As part of Where My Dreaming and My Loving Live: Poetry & the Body - the Poetry Coalition’s second annual programming initiative on a theme of social importance - Woodland Pattern is pleased to host a reading with Nikki Wallschlaeger, Jay Besemer, and Jose-Luis Moctezuma. The reading was organized by Milwaukee Poet Laureate, Roberto Harrison. Event-specific print pieces featuring work by Nikki, Jay, and Jose-Luis will be available courtesy of Oxeye Press.
Nikki Wallschlaeger’s work has been featured in The Nation, Georgia Review, Boston Review, Denver Quarterly, Witness, PoetryNow podcast through the Poetry Foundation and others. She is the author of the full-length collections Houses (Horseless Press 2015) and Crawlspace (Bloof 2017) as well as the graphic chapbook I Hate Telling You How I Really Feel from Bloof Books (2016). She lives in Wisconsin.
Born in San Gabriel, CA, Jose-Luis Moctezuma is a Mexican-American poet, translator, and editor whose poetic and critical work has been published in Jacket2, Big Bridge, FlashPoint, Chicago Review, MAKE Magazine, Cerise Press, and elsewhere. His chapbook, Spring Tlaloc Seance, was published by Projective Industries in 2016. His manuscript, Place-Discipline, was selected by Myung Mi Kim as the winner of the 2017 Omnidawn 1st/2nd Poetry Book Prize. Place-Discipline is forthcoming in Fall 2018. Moctezuma is completing a PhD in English at the University of Chicago, where he works on anglophone modernism, avant-garde politics, and visual cultures.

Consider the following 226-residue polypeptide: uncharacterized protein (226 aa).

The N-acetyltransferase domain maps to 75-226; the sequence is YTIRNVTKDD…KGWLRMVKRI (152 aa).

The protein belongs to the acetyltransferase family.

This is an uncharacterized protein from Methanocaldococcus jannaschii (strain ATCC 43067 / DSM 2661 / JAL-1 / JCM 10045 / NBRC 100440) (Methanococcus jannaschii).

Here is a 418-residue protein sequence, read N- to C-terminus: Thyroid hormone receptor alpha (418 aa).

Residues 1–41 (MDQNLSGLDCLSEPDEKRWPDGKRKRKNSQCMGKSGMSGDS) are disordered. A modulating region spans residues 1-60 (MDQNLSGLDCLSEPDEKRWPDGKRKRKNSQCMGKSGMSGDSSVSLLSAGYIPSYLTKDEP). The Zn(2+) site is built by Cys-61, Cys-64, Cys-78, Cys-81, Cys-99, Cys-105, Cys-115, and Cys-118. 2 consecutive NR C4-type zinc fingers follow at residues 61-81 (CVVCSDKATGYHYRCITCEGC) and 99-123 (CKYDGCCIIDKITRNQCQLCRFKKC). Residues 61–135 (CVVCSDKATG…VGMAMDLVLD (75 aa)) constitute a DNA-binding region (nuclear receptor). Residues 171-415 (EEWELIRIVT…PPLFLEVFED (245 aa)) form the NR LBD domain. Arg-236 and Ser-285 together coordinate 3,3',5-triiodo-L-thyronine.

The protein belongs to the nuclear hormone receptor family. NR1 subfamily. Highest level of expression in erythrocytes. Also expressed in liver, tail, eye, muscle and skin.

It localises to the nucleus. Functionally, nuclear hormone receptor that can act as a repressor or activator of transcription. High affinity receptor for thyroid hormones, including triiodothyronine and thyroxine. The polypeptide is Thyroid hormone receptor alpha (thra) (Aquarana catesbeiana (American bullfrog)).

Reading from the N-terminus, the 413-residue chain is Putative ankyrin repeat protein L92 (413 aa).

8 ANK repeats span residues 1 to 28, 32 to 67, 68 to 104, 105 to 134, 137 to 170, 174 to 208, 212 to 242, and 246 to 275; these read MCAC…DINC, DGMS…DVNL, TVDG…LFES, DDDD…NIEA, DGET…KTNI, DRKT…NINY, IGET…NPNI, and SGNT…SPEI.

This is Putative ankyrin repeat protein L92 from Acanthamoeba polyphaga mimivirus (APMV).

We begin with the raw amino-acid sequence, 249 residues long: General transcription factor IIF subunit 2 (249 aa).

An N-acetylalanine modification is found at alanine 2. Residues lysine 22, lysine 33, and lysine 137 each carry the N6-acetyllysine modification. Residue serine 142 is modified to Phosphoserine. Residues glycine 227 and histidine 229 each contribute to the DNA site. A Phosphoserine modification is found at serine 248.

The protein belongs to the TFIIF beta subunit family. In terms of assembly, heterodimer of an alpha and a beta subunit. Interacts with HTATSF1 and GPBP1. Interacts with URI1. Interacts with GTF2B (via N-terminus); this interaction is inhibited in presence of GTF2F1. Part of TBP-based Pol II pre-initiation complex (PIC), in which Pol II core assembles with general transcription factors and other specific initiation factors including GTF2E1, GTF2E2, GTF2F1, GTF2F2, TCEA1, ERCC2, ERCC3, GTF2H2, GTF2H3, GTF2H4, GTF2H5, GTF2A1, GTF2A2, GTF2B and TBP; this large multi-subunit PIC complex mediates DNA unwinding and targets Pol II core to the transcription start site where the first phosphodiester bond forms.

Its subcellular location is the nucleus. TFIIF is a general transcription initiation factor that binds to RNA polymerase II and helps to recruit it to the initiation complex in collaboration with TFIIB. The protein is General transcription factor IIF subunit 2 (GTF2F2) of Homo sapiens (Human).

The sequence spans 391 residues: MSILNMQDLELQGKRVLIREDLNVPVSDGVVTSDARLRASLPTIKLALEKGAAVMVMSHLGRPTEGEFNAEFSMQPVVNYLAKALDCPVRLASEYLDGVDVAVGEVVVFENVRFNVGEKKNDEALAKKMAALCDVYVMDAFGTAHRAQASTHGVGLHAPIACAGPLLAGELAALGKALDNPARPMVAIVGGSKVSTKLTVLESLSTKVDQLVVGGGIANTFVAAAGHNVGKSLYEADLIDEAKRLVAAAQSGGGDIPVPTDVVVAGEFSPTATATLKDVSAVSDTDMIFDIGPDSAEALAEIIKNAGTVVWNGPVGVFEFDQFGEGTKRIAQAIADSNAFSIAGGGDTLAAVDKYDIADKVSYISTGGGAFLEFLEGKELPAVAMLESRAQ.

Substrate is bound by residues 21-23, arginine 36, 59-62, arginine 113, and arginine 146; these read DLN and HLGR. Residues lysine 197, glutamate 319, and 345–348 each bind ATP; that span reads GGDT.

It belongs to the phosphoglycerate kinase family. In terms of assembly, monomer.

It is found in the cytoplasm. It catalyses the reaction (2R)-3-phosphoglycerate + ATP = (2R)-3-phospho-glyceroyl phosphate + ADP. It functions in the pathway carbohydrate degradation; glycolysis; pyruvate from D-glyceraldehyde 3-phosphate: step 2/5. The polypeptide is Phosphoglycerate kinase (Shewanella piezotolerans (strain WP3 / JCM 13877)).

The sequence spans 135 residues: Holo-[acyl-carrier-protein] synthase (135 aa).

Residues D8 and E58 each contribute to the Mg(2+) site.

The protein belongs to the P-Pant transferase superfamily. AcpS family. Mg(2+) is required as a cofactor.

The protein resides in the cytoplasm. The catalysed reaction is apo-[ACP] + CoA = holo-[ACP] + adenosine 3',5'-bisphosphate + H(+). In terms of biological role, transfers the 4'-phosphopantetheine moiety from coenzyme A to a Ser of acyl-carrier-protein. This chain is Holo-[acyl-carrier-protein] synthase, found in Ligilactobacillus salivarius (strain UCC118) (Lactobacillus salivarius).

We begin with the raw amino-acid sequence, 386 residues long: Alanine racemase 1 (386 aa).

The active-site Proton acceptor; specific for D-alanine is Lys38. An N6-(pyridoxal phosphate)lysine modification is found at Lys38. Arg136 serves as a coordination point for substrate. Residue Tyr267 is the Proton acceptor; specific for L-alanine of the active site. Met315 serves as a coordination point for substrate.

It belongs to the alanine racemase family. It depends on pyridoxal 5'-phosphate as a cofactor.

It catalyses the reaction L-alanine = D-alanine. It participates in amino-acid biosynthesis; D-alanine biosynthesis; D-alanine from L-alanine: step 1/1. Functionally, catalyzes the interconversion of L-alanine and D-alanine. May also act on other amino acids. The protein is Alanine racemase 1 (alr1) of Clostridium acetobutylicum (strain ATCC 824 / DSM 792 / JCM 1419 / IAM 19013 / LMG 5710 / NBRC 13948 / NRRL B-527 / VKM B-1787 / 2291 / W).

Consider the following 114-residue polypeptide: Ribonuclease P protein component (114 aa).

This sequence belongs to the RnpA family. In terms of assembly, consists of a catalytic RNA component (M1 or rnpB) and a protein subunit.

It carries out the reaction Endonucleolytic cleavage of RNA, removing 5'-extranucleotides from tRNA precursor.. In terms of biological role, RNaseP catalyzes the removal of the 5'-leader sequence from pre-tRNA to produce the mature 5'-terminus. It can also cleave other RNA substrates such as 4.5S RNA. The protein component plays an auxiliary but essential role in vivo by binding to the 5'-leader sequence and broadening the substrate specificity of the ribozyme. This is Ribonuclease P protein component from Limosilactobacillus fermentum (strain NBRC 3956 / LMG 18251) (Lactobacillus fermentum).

Jay Besemer is a poet, performer, artist and occasional editor whose books and chapbooks include The Ways of the Monster (forthcoming, KIN(D)/The Operating System 2018), Crybaby City (Spuyten Duyvil), Telephone, Chelate (both Brooklyn Arts Press), and Aster to Daylily (Damask Press). He was a finalist for the 2017 Publishing Triangle Award for Trans and Gender-Variant Literature. He tweets frequently @divinetailor and sometimes does things on Tumblr. Besemer’s work inhabits and engages the tense spaces where body meets land, selves meet society, illness meets expectation and language meets its own failure. In this constantly shifting setting, the poem itself is variably-embodied, and serves both maker and audience as a mode of processing and experiencing an increasingly precarious existence.
About the program:
The phrase “Where My Dreaming and My Loving Live” is an excerpt from U.S. Poet Laureate Tracy K. Smith’s poem Flores Woman from her collection Duende, which won the James Laughlin Award in 2006.
Any and all are invited to program on this theme in March and share their projects using #MyDreamingMyLoving and #PoetryCoalition.